When :from Wednesday 26 November, 2014 15:00 to Wednesday 26 November, 2014 17:30
Type of event :Category 7-Seminar and Workshop
Where :UNESCO Headquarters, Room XIV, 1, rue Miollis, 75007, Paris, France
Contact :email@example.com / +33 (0)1 45 68 39 65
UNESCO International Hydrological Programme (IHP) and the Australian National University (ANU)-UNESCO Chair in Water Economics and Transboundary Water Governance are organizing the official launch of the Food, Energy, Environment and Water (FE²W) Network on 26 November 2014, 15h, at UNESCO Headquarters in Paris.
About one-third of the world's population lives in countries that are experiencing water stress. Population growth will increase water demand, while global food demand by 2050 could increase by 50 per cent and total primary energy use by as much as 80 per cent or more. While both food and energy growth will require increased water use, this does not necessarily mean greater regional water insecurity as it will depend on where the growth occurs, and how it is managed.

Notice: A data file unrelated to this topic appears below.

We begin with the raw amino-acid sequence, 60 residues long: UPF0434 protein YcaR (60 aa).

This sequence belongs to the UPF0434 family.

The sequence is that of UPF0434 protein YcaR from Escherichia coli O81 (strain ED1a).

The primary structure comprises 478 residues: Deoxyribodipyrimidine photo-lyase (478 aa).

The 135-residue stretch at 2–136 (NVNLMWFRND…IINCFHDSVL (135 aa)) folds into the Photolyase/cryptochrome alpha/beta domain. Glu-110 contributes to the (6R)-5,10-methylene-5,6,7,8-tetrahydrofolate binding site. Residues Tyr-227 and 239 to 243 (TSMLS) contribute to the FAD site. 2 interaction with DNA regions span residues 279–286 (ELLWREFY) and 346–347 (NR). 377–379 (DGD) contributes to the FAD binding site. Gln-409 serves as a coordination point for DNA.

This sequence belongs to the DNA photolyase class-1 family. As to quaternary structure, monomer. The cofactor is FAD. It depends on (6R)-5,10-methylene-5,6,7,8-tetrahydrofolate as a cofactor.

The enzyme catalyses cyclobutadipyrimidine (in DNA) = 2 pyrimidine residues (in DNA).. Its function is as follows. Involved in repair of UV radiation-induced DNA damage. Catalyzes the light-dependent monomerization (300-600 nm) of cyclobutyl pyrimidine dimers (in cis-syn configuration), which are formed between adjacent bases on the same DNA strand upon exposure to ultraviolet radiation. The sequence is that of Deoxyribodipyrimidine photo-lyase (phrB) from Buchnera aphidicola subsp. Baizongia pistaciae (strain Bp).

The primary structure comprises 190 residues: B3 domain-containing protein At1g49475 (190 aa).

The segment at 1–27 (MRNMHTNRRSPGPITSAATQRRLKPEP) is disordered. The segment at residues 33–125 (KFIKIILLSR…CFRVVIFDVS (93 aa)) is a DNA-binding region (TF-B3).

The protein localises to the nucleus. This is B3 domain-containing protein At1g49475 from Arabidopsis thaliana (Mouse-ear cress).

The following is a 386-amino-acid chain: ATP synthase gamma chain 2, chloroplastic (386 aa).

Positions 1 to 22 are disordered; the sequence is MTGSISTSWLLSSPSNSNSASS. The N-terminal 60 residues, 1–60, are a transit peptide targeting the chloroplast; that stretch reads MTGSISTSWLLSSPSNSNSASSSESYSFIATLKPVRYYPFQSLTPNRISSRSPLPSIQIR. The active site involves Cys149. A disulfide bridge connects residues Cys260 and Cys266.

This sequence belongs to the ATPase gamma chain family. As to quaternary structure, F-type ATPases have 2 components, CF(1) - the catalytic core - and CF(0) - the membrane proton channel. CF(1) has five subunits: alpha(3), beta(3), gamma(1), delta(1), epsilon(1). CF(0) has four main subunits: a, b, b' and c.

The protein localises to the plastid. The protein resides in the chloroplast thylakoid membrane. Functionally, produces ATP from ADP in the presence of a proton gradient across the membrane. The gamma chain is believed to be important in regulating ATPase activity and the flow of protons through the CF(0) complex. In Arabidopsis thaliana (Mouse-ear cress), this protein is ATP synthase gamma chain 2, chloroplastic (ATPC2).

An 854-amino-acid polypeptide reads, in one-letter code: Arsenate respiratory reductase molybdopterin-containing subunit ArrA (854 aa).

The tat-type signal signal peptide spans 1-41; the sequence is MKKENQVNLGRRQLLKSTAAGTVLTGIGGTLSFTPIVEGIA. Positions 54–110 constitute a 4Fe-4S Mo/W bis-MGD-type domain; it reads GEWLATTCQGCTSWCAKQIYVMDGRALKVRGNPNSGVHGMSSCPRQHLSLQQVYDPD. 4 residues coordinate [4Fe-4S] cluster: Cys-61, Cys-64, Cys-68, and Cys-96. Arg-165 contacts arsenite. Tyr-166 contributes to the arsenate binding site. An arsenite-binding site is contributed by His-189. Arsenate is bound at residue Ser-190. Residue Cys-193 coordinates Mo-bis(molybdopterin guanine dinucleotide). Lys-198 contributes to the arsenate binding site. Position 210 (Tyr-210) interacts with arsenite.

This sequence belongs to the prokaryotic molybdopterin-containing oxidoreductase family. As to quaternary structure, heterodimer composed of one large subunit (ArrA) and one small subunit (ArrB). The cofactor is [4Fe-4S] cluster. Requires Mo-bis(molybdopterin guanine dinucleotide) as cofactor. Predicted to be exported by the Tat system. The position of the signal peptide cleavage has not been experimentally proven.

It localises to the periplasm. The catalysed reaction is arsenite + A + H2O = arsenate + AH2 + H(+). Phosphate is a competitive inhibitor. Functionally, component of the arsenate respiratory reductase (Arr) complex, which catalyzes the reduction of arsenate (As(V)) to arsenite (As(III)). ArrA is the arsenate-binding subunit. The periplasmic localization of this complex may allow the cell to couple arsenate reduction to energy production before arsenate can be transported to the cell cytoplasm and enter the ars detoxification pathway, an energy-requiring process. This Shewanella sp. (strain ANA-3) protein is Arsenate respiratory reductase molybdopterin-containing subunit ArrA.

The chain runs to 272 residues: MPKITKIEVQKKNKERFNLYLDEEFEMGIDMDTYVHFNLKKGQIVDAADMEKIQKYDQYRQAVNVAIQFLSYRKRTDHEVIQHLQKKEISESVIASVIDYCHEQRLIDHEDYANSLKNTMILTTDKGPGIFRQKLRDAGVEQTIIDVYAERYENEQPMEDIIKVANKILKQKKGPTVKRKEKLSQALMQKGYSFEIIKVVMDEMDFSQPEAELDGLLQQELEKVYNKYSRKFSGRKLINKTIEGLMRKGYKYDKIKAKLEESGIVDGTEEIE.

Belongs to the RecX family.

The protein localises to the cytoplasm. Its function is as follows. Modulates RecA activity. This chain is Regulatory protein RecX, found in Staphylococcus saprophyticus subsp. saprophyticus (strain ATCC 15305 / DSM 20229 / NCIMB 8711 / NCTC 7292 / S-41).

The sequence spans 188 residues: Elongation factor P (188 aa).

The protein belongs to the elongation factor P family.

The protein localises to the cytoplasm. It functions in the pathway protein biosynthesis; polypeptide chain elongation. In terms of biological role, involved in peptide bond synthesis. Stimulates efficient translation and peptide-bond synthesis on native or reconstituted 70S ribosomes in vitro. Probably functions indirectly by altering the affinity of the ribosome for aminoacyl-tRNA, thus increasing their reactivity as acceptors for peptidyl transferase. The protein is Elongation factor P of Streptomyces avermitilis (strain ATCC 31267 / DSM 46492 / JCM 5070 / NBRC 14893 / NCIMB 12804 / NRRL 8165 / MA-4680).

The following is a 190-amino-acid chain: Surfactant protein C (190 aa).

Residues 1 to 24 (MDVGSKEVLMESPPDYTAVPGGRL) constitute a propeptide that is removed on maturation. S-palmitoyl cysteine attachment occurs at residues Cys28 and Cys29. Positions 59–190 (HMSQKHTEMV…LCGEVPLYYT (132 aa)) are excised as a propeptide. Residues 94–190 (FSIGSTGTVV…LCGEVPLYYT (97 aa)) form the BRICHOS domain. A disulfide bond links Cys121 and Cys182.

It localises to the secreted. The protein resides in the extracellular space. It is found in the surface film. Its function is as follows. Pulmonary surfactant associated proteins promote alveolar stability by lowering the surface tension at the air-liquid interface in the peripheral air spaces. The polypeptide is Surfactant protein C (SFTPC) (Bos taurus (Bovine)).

The Australian National University (ANU) - UNESCO Chair in Water Economics and Transboundary Water Governance has taken the lead and created a network of leading researchers and practitioners from different disciplinary backgrounds evaluate the risks and trade-offs across food and water, food and energy, and energy and water.
Food, Energy, Environment and Water (FE²W) is a network of individuals from academia, the private and public sectors, and civil society, who wish to effectively respond to the challenges, risks and opportunities of achieving food, water and energy security while sustaining the environment and enhancing livelihoods, today and into the future.
The FE²W Network provides decision-makers at all levels with the knowledge and frameworks to effectively manage the tradeoffs between the security of food, energy, environment and water. FE²W actions aim at improving how to manage systemic risks and shocks across these systems. FE²W Network is ‘bridging the silos’ across food, energy, environment and water, recognising the interlinked uncertainties, and improving people’s lives.